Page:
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Jul. 22—Riding a cross country course in the equestrian sport of eventing is all about lines.
The course at Rebecca Farm opened to competitors Wednesday, and riders of various levels took the first of several walks to scope out the obstacles.
Determining the proper approach and landing of each jump is important, especially for jumps set up in a combination. Messing up an approach or not getting the correct number of strides in between obstacles can result in riders incurring time faults, elimination, or worse, serious injury to both horse and rider.
Course designer Ian Stark had all these elements in mind when he first began redesigning the course for the Event at Rebecca Farm in 2012.
New safety features have emerged since then, including something called "frangible" jumps. These jumps, when hit hard enough, have a mechanism made of pins or hinges that break or swing down, which reduces the risk of dangerous horse and rider falls. The United States Eventing Association has been implementing these structures at several venues, including Rebecca Farm, but research on their effectiveness is a work in progress.
Stark agrees that they do work, and notes that horses can clip the jump but are sometimes able to continue the course even if it collapses.
"It would avoid a fall, but they might still keep going," he said.
There is some discussion about whether a penalty should be assessed for a horse and rider pair that causes the jump to fall but is able to go on and finish the course. Stark says riders are more likely to take risks at frangible jumps because they know they are more forgiving. He says he is a proponent of giving the penalty in those cases where riders are clearly taking risks they would not if the jump was fixed in place.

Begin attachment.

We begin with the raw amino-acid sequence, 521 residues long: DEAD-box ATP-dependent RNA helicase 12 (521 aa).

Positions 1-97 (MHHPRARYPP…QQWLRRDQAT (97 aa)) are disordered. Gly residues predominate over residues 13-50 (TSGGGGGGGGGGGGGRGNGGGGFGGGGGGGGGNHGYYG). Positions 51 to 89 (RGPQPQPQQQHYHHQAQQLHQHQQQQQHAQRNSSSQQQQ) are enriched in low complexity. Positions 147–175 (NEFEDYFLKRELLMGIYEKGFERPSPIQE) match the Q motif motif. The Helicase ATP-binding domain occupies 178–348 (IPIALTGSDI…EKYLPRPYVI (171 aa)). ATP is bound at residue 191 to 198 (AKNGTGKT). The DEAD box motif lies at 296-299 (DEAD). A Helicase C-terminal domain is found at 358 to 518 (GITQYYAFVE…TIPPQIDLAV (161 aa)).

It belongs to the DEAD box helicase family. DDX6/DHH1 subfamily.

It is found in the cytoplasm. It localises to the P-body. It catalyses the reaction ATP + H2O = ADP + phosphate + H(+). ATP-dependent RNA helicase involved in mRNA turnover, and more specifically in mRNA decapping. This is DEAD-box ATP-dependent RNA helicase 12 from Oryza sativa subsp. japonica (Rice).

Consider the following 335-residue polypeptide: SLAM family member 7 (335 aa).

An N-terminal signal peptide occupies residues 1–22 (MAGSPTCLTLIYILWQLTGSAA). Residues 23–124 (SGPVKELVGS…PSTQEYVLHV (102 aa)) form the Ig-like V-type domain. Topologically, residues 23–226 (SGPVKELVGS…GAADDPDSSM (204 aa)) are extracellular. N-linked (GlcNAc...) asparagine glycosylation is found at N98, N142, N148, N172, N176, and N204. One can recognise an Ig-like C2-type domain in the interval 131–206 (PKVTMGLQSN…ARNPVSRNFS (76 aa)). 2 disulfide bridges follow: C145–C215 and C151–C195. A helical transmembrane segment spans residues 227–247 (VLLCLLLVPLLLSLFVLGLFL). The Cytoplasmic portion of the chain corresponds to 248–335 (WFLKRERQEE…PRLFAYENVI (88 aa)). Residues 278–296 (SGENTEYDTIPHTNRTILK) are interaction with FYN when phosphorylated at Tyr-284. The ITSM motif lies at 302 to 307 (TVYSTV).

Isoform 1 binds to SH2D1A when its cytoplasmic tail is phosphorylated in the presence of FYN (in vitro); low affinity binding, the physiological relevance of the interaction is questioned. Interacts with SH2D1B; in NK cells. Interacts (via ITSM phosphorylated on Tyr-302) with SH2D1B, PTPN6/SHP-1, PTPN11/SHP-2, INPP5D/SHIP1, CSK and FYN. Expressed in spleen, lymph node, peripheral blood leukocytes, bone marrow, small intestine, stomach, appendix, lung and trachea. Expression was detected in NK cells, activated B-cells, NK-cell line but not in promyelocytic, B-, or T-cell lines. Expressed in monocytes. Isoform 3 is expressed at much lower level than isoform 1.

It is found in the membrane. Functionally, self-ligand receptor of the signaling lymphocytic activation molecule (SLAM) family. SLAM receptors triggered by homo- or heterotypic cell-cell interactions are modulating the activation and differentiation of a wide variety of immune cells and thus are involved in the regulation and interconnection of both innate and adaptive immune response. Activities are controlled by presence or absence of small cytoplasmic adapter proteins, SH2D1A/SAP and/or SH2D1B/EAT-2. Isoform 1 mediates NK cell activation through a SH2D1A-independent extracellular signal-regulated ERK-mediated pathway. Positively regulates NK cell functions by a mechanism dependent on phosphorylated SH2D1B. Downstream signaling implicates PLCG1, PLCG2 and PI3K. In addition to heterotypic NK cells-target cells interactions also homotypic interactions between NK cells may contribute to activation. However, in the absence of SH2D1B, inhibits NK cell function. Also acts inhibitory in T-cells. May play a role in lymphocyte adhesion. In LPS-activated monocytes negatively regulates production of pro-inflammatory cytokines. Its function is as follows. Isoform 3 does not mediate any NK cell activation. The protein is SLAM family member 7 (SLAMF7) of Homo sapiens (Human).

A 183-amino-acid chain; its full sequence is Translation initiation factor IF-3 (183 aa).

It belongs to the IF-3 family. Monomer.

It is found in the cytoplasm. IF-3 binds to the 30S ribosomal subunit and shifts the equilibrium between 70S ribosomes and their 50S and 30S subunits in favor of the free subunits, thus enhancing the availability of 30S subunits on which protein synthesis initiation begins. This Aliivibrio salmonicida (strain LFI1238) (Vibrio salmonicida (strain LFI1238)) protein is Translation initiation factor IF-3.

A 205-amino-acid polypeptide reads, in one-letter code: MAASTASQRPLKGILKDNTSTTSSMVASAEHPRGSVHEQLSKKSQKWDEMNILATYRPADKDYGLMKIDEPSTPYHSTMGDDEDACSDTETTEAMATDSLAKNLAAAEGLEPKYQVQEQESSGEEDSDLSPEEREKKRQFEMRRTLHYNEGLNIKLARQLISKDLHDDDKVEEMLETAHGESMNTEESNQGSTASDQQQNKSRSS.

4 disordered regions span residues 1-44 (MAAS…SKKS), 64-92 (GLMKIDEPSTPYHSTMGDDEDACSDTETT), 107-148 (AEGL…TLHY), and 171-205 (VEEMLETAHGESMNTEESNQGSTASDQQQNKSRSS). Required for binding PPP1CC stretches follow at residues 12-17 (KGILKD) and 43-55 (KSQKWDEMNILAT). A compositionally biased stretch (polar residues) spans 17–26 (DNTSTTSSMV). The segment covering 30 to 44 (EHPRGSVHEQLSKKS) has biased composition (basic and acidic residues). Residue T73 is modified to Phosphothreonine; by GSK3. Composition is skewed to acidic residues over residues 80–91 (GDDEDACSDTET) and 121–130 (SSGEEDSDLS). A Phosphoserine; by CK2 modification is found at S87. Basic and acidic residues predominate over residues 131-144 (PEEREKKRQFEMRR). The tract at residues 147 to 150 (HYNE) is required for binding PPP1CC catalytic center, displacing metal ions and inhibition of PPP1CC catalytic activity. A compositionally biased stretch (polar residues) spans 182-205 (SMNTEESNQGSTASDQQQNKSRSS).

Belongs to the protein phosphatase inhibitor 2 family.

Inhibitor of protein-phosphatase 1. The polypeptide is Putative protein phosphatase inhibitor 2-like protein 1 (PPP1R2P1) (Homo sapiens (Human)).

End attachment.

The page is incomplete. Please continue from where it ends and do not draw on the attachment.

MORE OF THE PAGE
Riders can incur penalties on the course for many things, including falls, going over the optimum time limit (this varies by division) and circling a jump.
The course at Rebecca Farm has several frangible jumps, some with hinges, some with pins. The ones outfitted with pins are corner jumps, where the horse must clear an obstacle outfitted with brush or hedges that is shaped with logs set up like a fence corner. When hit hard enough, the pins shear and the log drops down onto another log on top of the base. Spare pins are kept nearby in the event that this occurs.
This type of construction will change in the future.
"They're now saying that these are good, but not good enough, the front pins," Stark said. "It makes building corners like this quite difficult to do if you can't use front pins."
Stark, a five-time Olympian for Great Britain, has designed four- and five-star courses in the U.S. and internationally and was inducted into the Scottish Sports Hall of Fame in 2011. He's earned acclaim for his course designs and still competes in three-star events occasionally. While he takes his job seriously, he still maintains his sense of humor.
"What I really love to do is frighten the crap out of the riders. And the horse, as long as the horse is understanding my question, they'll try," Stark said. "But if the riders are scared, they ride better ... they either ride better or worse."
Three and four-star CCI level cross country begins Saturday with the first riders out of the start box at 9:50 a.m. Upper-level dressage starts today at 8:30 a.m. and cross country at 7:45 a.m. for novice and training level three-day competitors. Novice A-G junior and senior show jumping is set for 8 a.m. today. Admission to the Event is free.